Sunday, April 3, 2011
Golden Age Motivation
Having thus far watched over 250 sci-fi movies made from 1950 to 1967, it's clear that Cold War themes did animate a majority of the sci-fi of the 50s and 60s. These themes fall into a few shared categories: armageddon imagined, invasion fear, radiation dangers and spy worries. Science fiction movies certainly gave an artistic expression to these fears, but they were not the only movies doing so.
There were non-sci dramas, thrillers and docu-dramas focusing on similar themes. Those films were not included (initially) in this study because they were not sci-fi. No saucers, no aliens, no monsters. Yet, looking back, they seem helpful for understanding the "fire in the belly" that drove much of Golden Era sci-fi. For children who practiced Duck and Cover in school, and families who practiced bomb shelter drills when the sirens blared, the Cold War was not a vague geo-political notion. It was unavoidably center stage.
Non-sci-fi Atomic Angst films fit into similar categories of Atomic Angst themes as did Golden Era sci-fi. These are, briefly:
Armageddon Imagined -- Some films explored the "what if" of a global nuclear war and the end of civilization as we know it. There were pessimists who prophesied doom and optimists who imagined a phoenix among the ashes. Rocketship X-M ('50) was an early example of the former. Five ('51) was more optimistic that some remnant of mankind might survive to rebuild. Classics such as When Worlds Collide ('51) were both.
Invasion Fear -- Some films played out scenarios of enemy invasion -- often with aliens or monsters standing in as metaphors for the anticipated communist hoards. The Thing ('51) kicked off this theme which carried through into the mid 60s. The invaders were sometimes humanoid, but often monsters -- giant dinosaurs, giant bugs, robots, etc. No matter the form, the terror was the invasion.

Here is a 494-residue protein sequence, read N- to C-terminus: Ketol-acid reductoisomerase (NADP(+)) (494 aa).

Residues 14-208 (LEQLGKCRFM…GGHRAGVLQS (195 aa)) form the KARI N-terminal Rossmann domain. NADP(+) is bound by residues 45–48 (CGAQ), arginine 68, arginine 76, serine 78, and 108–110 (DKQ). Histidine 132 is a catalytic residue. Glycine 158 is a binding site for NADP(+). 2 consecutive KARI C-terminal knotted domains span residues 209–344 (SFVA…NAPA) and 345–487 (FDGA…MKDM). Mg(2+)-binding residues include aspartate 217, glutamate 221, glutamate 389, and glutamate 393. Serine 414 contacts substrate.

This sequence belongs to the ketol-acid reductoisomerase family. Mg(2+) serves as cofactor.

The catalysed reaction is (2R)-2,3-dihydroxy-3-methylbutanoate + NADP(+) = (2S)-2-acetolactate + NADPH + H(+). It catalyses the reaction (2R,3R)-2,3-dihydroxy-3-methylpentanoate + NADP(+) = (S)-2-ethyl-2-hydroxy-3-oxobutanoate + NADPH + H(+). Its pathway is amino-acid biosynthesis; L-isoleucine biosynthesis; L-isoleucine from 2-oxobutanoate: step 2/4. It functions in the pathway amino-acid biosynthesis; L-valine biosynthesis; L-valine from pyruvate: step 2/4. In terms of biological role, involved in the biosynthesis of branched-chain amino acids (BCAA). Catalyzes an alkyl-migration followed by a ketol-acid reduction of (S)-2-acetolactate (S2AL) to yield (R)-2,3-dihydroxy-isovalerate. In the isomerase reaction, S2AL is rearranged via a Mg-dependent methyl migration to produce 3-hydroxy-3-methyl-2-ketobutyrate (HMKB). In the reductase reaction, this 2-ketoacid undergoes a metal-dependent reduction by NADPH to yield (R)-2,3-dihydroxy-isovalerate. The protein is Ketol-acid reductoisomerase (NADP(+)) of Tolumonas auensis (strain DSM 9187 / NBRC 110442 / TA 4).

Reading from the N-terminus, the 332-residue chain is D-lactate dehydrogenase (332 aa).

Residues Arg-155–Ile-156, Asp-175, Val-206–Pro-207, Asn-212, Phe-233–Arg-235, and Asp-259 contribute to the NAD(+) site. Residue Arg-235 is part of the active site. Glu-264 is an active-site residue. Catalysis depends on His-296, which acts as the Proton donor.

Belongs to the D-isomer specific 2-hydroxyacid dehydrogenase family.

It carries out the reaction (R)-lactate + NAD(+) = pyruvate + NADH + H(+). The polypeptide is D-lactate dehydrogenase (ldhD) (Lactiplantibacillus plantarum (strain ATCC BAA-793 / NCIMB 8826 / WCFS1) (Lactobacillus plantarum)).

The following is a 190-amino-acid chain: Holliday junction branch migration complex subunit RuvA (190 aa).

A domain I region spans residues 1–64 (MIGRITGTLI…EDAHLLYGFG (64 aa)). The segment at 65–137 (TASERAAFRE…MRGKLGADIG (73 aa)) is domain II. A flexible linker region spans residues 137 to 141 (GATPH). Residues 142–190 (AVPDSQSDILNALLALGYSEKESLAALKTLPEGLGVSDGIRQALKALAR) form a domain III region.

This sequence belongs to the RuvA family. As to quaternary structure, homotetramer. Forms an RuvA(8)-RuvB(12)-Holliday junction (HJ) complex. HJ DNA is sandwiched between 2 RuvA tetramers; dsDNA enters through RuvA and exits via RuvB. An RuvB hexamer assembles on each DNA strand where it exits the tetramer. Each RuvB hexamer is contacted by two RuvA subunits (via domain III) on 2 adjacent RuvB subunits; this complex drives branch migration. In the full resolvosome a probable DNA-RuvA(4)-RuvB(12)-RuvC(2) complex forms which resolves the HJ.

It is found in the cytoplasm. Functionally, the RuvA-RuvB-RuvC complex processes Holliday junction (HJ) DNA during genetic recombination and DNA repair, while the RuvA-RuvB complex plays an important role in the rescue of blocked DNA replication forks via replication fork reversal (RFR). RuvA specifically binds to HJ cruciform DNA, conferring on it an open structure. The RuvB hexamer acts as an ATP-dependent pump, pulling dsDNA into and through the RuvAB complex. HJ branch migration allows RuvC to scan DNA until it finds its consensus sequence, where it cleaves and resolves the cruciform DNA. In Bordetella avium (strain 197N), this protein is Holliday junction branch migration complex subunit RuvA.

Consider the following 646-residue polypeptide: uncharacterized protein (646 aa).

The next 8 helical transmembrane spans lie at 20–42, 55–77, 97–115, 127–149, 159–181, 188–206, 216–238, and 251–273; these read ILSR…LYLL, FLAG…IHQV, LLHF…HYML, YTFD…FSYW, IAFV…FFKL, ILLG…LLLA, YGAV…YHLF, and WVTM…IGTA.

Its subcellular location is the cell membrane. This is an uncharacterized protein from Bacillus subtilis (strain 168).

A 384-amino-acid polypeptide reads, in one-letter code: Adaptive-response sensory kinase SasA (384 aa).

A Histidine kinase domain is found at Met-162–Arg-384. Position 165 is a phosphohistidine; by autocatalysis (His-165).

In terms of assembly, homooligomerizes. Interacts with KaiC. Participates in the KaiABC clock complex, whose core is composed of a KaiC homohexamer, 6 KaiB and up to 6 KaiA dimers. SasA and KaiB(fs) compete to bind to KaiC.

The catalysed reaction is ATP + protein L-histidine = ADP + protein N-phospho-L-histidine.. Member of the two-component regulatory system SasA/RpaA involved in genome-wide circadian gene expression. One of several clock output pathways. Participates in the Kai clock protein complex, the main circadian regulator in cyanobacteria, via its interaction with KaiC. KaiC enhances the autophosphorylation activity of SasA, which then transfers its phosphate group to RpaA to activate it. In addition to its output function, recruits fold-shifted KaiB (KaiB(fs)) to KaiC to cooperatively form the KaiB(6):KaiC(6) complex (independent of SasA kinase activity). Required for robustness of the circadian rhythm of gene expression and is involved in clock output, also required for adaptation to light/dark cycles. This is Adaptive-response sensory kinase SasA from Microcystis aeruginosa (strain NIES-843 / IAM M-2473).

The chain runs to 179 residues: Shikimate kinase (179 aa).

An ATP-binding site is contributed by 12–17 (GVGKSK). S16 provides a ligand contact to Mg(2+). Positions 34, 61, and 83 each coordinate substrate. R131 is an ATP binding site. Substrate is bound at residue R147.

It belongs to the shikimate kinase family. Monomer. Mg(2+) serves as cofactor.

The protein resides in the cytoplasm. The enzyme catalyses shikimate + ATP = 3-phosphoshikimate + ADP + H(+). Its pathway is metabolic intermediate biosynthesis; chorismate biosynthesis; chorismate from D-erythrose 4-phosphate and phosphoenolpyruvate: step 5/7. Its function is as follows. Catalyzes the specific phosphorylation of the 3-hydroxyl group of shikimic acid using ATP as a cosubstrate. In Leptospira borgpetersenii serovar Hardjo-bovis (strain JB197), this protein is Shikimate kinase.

Radiation Danger -- School children during the 50s and early 60s (the audiences of matinee movies) were routinely shown "educational" films about terrible things radiation could do. Duck and Cover. Build Your Own Bomb Shelter. The movie monsters were outlandish, but even in their exaggeration they expressed the almost crippling fear people felt about the dangers.
Insidious Infiltrators -- Enemy spies and fifth columnists were bringers of all the fearful things mentioned above. Spy themes hooked adults more than children. McCarthyism was more of an adult phenomenon. The most gripping movies in this theme were the alien-takeover stories. Invasion of the Body Snatchers ('56) is the classic of this sub-genre. Yet, the theme had such power that it was made, remade and rehashed many times.
Coming Up: The Bad Old Days
Between the upcoming reviews of sci-movies, I will be inserting reviews of related Atomic Angst films. They dealt with the same fears, the same anxieties, but they had a couple other theme categories of their own. There were "Apocalypse Averted" movies, in which mankind pulled back from the brink, and "The Trigger Pulled" movies in which he didn't.
Modern (younger) sci-fi fans place great importance on a movie's special effects. So, they usually kvetch about the older movies. The quality of the special effects was not their prime value consideration. Giving voice to the fear was. Review of these movies can help sci-fi fans born after the mid-60s to better understand the power and magic of old sci-fi.
I hope you'll agree.